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Updated: September 20, 2013 04:27 IST

There will be no dilution of nuclear liability law, says govt.

Sandeep Dikshit
Comment (4)   ·   print   ·   T  T  
Anti-nuclear activists during a protest against Kudankulam nuclear power project, in Bangalore. File photo: K. Murali Kumar
The Hindu Anti-nuclear activists during a protest against Kudankulam nuclear power project, in Bangalore. File photo: K. Murali Kumar

External Affairs Minister Salman Khurshid on Thursday said the government will not sign any nuclear contract with the U.S. that was against national interest.

Reacting to a report in The Hindu about the Attorney General’s recent opinion that Indian nuclear operators could waive their right of recourse against a foreign supplier in the event that an accident is caused by faulty equipment, he said, “Laws are framed by Parliament and nobody can overrule it. This is impossible. The government will act according to the law of the land and not take any decision which is against the nation’s interest.”

Speaking separately on background, senior officials insisted that there will be no dilution of Section 17(b) of Civil Liability for Nuclear Damage Act (which penalises foreign suppliers if an accident is traced back to faulty products or services).

On its part, the Department of Atomic Energy (DAE), whose queries on points of law regarding the applicability of the right of recourse prompted the AG’s opinion, issued a statement that all commercial contracts between the Nuclear Power Corporation of India Ltd (NPCIL) and foreign suppliers will be consistent with Indian law and that there was no question of the law being violated or diluted.

The officials said the DAE’s reference to the AG had nothing to do with the NPCIL-Westinghouse ‘pre-early works agreement’ likely to be signed next week.

“In fact, we have not talked about the liability issue with the Americans for over a year. The reference to the AG arose in the context of continuing negotiations with the French and the Russians,” a senior official said on background.

The assumption drawn from the AG’s opinion that this was done to cater to American wishes is “far from the truth,” he observed. “Whether you include the right of recourse in a contract or not is your choice under the law,” another senior official told The Hindu, adding, “The government has taken a decision, and we have told the DAE it has to be put it in.”

The DAE and government sources also weighed in on NPCIL’s move to give Westinghouse a token sum — said to be around Rs. 300 crores — when signing a contract in Washington later this month. The DAE said the payment would be for a limited range of pre-project services and would not bind NPCIL into a contract with the company for the entire project “without establishing safety and techno-commercial viability.”

The sources said the payment would be like a “small amount to the architect” but it doesn’t mean the house building contract will also be awarded to him. And NPCIL is well within its rights to make the payment without seeking Cabinet Committee on Security clearance, he said.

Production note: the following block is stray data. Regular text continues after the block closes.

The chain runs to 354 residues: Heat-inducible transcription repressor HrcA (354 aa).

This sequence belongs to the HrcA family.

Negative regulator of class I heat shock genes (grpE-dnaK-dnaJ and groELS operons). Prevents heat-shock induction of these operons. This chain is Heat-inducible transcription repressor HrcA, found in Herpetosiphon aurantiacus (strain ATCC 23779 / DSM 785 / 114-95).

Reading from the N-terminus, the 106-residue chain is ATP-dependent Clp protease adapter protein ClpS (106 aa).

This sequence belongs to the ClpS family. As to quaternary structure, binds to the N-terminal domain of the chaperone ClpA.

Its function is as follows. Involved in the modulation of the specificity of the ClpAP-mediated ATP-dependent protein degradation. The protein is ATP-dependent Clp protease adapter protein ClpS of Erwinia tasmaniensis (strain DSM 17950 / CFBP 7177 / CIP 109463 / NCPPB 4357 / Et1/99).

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These politicians have become great liability for the nation and especially UPA politicians are a greater liability. They will sell anything including souls to get money in their pockets.

from:  Honga Singh
Posted on: Sep 20, 2013 at 08:26 IST

I don't believe this Government. They will say something in public
and sign some thing away from public. How can an Indian operator
choose to either have or not clause 17b of the nuclear liability act
passed by parliament at the cost of Nation's security and safety.
Going by your report on AG's opinion, this Govt. is going to do
something which may prove ultimately disastrous for the people of
India. Letting any company or supplier off the hook for faulty design
or supply is not acceptable as this will encourage them to thrust
their still in the offing technology with India as a testing ground.
Request Govt. to reconsider their decision if already made as reported
in these columns.

from:  kasthuri rangan
Posted on: Sep 19, 2013 at 23:36 IST

I was watching the debate on the national TV channels and supporters
of the UPA were arguing that we need investment from foreign countries
in nuclear field. The way discussion was that those who oppose what Dr
Manmohan Singh is trying to do are opposed to get nuclear investments.
We need nuclear investments but not at the cost of Indian citizens
life and security. If the foreign nuclear entities are so good and
they are confident that there nuclear reactors are good and without
any defects, then why can not they agree to liability aspects. Why
doesn't this UPA government learn any lessons from its fiascos.

from:  K C S Reddy
Posted on: Sep 19, 2013 at 22:34 IST

It's an unnecessary act by the government to please the U.S
government.Nuclear liability law itself is a controversial thing.Water
requirement for nuclear plants is large than any other industry which
will reflect in several Eco-system and agriculture based issues.The
government should focus on increase power production using renewable
energy source(not only solar cell).Scientists do come up with plans like
"RIEP: Regional integrated energy plan" by Prof.T.V. Ramachandra, IISC
which the Govt. has to implement.

from:  Pradheep
Posted on: Sep 19, 2013 at 22:20 IST
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